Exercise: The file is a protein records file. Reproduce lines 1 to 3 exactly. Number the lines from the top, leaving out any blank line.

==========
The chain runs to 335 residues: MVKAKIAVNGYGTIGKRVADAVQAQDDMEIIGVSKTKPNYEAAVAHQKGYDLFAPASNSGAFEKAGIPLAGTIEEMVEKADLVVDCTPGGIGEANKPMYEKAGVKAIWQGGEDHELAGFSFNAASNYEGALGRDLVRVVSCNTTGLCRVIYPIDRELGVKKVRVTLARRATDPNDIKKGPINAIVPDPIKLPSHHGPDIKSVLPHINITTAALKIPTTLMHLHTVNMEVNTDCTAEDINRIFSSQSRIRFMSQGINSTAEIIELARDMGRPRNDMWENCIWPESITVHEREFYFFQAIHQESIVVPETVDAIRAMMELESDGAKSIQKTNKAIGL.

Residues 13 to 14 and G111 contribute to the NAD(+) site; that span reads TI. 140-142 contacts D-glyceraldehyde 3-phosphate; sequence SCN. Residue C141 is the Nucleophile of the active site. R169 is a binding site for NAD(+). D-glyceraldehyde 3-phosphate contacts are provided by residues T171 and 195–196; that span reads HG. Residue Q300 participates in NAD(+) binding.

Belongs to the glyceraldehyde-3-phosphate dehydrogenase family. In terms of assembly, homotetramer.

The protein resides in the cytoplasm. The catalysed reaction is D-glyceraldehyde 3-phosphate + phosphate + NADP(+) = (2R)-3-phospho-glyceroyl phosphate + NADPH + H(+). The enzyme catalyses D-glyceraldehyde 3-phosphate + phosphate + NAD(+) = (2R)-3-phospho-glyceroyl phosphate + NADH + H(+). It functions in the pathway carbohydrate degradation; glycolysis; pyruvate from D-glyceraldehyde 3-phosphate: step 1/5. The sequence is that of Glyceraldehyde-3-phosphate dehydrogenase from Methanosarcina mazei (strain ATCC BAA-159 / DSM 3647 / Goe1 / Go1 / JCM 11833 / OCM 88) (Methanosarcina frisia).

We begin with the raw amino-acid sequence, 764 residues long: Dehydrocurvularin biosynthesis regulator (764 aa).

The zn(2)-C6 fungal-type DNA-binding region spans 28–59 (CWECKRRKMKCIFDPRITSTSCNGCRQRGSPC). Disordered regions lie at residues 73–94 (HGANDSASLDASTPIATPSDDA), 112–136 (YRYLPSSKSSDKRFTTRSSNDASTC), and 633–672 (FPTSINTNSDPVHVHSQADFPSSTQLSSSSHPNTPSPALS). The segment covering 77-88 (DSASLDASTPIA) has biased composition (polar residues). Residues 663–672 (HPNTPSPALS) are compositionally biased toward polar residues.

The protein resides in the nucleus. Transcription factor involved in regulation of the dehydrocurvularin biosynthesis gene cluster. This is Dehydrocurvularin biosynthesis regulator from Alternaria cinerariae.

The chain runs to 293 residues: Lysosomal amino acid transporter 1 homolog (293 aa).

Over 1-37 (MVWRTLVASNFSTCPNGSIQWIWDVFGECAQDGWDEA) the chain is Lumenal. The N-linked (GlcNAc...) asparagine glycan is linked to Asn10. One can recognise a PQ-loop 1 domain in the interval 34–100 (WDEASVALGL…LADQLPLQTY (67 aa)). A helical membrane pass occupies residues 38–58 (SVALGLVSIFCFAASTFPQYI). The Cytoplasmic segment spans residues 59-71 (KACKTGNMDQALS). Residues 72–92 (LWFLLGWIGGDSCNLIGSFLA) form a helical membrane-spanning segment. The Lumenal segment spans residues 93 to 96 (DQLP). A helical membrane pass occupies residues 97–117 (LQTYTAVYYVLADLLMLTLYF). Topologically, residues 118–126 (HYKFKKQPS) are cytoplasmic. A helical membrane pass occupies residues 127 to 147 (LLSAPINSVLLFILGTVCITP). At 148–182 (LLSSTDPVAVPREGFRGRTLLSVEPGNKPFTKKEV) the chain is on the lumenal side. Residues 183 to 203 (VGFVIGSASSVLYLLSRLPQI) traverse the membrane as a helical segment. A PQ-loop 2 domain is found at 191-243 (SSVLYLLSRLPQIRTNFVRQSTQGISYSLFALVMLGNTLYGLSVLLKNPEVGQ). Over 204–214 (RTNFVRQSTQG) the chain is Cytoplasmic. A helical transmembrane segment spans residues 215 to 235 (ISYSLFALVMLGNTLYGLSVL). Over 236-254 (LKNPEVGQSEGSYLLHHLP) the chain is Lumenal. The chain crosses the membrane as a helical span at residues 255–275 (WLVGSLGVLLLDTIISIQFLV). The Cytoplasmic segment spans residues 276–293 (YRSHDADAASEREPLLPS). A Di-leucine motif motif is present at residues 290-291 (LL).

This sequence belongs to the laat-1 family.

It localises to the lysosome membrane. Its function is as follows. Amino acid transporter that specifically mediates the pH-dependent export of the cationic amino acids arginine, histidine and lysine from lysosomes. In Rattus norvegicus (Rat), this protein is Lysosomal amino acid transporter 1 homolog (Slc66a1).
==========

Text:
The chain runs to 335 residues: MVKAKIAVNGYGTIGKRVADAVQAQDDMEIIGVSKTKPNYEAAVAHQKGYDLFAPASNSGAFEKAGIPLAGTIEEMVEKADLVVDCTPGGIGEANKPMYEKAGVKAIWQGGEDHELAGFSFNAASNYEGALGRDLVRVVSCNTTGLCRVIYPIDRELGVKKVRVTLARRATDPNDIKKGPINAIVPDPIKLPSHHGPDIKSVLPHINITTAALKIPTTLMHLHTVNMEVNTDCTAEDINRIFSSQSRIRFMSQGINSTAEIIELARDMGRPRNDMWENCIWPESITVHEREFYFFQAIHQESIVVPETVDAIRAMMELESDGAKSIQKTNKAIGL.

Residues 13 to 14 and G111 contribute to the NAD(+) site; that span reads TI. 140-142 contacts D-glyceraldehyde 3-phosphate; sequence SCN. Residue C141 is the Nucleophile of the active site. R169 is a binding site for NAD(+). D-glyceraldehyde 3-phosphate contacts are provided by residues T171 and 195–196; that span reads HG. Residue Q300 participates in NAD(+) binding.

Belongs to the glyceraldehyde-3-phosphate dehydrogenase family. In terms of assembly, homotetramer.